Untold Stories of the Desegregation of Baseball
(BPT) – Did you know, that as a young man, Abraham Lincoln was a formidable wrestler and out of 300 matches, only lost one? Or that Congress voted for our independence from Britain on July 2, 1776, not on the Fourth of July?
Like these facts, there are hundreds of other little-known stories of American history that rarely get told.
For instance, while many know about Jackie Robinson and his struggle to break the colour barrier, not everyone realizes that even after he successfully joined the Dodgers, the process of desegregation was far from over.
“It’s worth remembering that it’s the end of that 1947 season that really marks Robinson’s triumph,” says filmmaker Gaspar González, who has produced documentaries for PBS, ESPN and others. “He had endured the hatred and racist threats directed at him to not only prove that he belonged in the Major Leagues but to lead the Brooklyn Dodgers to the World Series. Getting through that season – excelling the way he did – ensured that other players of colour would follow.”
While Robinson opened the doors, what followed was a decades-long struggle to break down America’s racial barriers and for the game of baseball to become truly integrated.
It’s this untold story that González tells in his new film, “A Long Way from Home: The Untold Story of Baseball’s Desegregation,” which chronicles the struggles and triumphs of the pioneering black and Afro-Latino players who played minor-league ball in small, remote towns where racial segregation remained a fact of life well into the 1960s. These are the men who, before they could live their dreams, first had to beat Jim Crow and follow Jackie Robinson into white professional baseball.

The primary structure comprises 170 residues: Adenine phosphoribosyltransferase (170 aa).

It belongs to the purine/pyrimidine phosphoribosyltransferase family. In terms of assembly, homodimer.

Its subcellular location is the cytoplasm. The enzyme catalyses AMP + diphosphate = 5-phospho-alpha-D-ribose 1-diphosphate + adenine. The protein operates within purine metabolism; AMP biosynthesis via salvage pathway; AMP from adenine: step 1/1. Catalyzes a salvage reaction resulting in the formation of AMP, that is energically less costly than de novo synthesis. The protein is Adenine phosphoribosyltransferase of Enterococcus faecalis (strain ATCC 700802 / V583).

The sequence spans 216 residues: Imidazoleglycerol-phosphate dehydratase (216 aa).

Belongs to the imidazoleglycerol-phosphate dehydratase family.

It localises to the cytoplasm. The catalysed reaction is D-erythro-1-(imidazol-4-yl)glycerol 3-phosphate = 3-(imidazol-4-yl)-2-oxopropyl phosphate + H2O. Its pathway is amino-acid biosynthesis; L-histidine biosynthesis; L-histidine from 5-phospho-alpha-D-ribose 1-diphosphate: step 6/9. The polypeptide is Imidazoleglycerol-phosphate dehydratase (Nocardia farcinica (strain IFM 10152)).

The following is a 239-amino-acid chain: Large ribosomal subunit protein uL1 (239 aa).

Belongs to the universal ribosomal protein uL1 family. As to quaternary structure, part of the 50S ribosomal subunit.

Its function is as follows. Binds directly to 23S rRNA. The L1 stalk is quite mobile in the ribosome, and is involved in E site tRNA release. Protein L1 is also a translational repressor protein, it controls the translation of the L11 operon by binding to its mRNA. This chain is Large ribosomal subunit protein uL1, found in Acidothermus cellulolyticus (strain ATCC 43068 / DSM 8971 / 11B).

The 45-minute documentary sheds light on the struggle for racial equality in baseball, featuring original interviews with James “Mudcat” Grant, Grover “Deacon” Jones, Jimmy Wynn, J.R. Richard, Tony Pérez and Orlando Cepeda. These former MLB stars endured racism on and off the field to pursue their big-league dreams – ultimately playing a significant role in making America’s pastime truly open to all.
Funded by a grant from the National Endowment for the Humanities, “A Long Way from Home” has enjoyed select screenings in Washington, D.C.; Houston; Miami; and the National Baseball Hall of Fame in Cooperstown, New York. “NEH is proud to support this important project, which we hope will inspire broader conversations about the changing meanings of race, equality and freedom in American civic life and culture,” said Margaret Plympton, former acting chair, National Endowment for the Humanities.
To watch the trailer and learn more about the film, visit www.longwayfromhomemovie.com